Mac Miller Goes Home On Blue Slide Park

Rapper's debut album, which drops Tuesday (November 8), recalls a simpler time in the MC's life.

Things have changed for Mac Miller in recent years, but on his debut album, the 19-year-old spitter holds on to his humble beginnings for dear life. Blue Slide Park, which is named after Miller's favorite childhood hangout, is a homegrown compilation of dope from a youngster whose rap appeal stretches way beyond his native Pittsburgh borders. The question is, how much further will Tuesday's (November 8) independently released BSP take the MC?

Mac has already racked up a faithful fanbase and over 1 million Twitter followers before most industry execs even caught on. Still, there is a hint of reservation on the album-opening "English Lane." Sounds of children playing outside pepper the track as the swirling beat builds to a full instrumental ready for Mac to examine his growth. "They thought the money should've changed it/ Slide still blue, why the world keep trying to paint it?/ When life around you changes, try to keep your sameness," he sings in a smoky whispered voice.

The title track echoes a similar sentiment, though it's more upbeat. Over the ID Labs-produced song, Mac turns up his b-boy swag, reminding listeners of his flawless flow, growing bank account and vast array of groupies. Even with all of his boasts, however, there are moments of regret. "Louis shoes, Polo socks, some name-brand dumb sh--/ Logos never make the man, but I'm still blowin' thousands on it," he spits.

Fame has also taken a toll on Mac's love life, and on "Missed Calls," things get more drastic. "Didn't think I would lose you once I got famous," the rapper breathes heavily with a voice drenched in disappointment.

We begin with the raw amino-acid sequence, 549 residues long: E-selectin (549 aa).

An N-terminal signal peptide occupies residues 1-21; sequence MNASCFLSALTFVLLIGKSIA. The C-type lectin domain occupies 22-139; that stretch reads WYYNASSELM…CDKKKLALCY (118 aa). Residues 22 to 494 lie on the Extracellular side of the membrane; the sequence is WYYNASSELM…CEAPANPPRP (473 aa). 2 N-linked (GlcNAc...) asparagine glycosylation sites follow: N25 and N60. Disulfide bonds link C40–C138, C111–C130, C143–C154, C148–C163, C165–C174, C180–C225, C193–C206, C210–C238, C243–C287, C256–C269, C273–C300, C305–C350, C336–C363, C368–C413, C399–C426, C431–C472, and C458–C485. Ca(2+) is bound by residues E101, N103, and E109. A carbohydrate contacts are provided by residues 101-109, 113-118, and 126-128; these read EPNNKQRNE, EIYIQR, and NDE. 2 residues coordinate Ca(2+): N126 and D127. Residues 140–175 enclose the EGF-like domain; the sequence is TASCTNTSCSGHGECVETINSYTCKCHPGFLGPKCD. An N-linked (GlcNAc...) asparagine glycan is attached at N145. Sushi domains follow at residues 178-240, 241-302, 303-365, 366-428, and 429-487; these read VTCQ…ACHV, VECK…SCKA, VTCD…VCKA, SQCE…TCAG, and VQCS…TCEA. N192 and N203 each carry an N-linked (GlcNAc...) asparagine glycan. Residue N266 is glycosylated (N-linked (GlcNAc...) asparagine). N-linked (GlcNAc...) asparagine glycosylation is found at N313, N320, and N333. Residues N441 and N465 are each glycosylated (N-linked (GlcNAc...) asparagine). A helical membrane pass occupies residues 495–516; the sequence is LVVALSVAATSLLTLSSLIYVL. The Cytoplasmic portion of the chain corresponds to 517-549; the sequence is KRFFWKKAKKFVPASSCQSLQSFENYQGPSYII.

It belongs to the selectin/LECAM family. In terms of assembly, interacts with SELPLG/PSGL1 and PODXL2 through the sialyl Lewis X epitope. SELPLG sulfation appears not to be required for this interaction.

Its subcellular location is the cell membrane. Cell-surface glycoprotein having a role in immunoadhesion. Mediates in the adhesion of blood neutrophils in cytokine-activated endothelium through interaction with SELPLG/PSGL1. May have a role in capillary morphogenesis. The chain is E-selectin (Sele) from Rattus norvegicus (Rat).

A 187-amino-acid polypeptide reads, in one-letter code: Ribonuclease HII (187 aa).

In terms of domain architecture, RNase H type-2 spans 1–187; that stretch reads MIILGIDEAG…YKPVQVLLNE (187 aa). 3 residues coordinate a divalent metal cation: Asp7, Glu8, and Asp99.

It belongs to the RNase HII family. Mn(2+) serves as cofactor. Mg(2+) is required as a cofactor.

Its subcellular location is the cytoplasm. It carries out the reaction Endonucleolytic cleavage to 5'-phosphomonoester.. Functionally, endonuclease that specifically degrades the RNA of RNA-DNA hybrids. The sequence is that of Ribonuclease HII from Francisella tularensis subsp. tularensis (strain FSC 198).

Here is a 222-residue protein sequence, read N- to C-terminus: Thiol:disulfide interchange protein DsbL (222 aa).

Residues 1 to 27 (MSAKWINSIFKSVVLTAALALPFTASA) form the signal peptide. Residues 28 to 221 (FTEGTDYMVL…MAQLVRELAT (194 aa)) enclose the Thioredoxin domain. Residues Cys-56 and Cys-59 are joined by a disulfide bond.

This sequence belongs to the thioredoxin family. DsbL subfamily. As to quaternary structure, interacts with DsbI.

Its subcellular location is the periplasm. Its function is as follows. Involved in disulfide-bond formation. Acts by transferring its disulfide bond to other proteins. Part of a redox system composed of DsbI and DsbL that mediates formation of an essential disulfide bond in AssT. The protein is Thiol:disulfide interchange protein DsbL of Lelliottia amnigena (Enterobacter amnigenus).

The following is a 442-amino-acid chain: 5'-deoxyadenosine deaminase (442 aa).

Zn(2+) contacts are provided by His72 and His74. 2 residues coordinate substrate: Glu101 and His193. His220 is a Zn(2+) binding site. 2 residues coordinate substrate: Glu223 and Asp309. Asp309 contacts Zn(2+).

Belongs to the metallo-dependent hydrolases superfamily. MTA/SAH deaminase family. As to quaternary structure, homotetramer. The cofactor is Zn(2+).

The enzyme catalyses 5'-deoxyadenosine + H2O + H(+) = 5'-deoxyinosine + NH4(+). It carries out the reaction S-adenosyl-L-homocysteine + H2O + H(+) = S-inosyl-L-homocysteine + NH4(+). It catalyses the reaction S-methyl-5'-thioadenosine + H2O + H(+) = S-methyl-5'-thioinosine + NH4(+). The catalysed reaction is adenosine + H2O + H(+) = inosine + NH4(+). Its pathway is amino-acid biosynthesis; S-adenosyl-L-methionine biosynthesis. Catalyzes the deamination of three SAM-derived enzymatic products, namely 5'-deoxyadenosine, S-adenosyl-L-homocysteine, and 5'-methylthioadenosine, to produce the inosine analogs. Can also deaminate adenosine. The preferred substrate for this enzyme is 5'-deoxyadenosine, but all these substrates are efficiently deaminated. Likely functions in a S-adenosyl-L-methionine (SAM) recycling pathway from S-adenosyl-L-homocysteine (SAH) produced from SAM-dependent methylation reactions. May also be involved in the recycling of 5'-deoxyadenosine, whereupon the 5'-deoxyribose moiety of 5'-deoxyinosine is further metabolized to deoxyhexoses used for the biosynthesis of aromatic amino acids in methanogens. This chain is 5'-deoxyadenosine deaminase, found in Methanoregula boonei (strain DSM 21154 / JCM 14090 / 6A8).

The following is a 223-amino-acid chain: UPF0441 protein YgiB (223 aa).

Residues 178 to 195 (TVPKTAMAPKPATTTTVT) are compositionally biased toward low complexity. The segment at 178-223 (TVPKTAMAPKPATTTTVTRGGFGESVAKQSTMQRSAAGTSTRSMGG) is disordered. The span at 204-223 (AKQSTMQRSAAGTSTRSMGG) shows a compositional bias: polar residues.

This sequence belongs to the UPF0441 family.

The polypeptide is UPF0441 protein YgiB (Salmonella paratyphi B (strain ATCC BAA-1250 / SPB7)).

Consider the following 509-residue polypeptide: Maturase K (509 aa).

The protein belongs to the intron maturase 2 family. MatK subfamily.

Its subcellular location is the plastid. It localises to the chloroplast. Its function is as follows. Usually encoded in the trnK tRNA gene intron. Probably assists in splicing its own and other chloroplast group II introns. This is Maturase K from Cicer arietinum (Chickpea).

BSP isn't a downer though, just a personalized examination of Mac's ascent, which began with his 2010 breakout mixtape, K.I.D.S. There is much to celebrate as well. The fun-filled "Party on Fifth Ave." samples DJ Mark the 45 King's 1987 hip-hop classic "The 900 Number" and perfectly channels rap's golden era. "My Team" finds Mac paying homage to his Most Dope crew, "Smile Back" is an anti-hater anthem and "Up All Night" is a reckless drinking ode.

The rapper's old haunting grounds represent a sense of normalcy, something he so desperately craves these days. "No matter what happens in life, no matter where you go, where you're off to, what happens with the park, that slide will always be blue. That will always be Blue Slide Park no matter what," Miller told MTV News in July. "You can go to New York and live for 10 years and become a huge business mogul and then come back to the 'Burgh and no matter how much money you got, that slide is still blue."

The reality is, for Mac Miller there is no turning back, and on Blue Slide Park, he slowly comes to grips with that. On the album's finale, "One Last Thing," he raps repeatedly, "I wanna go back home." Maybe they'll throw him a parade when he gets there.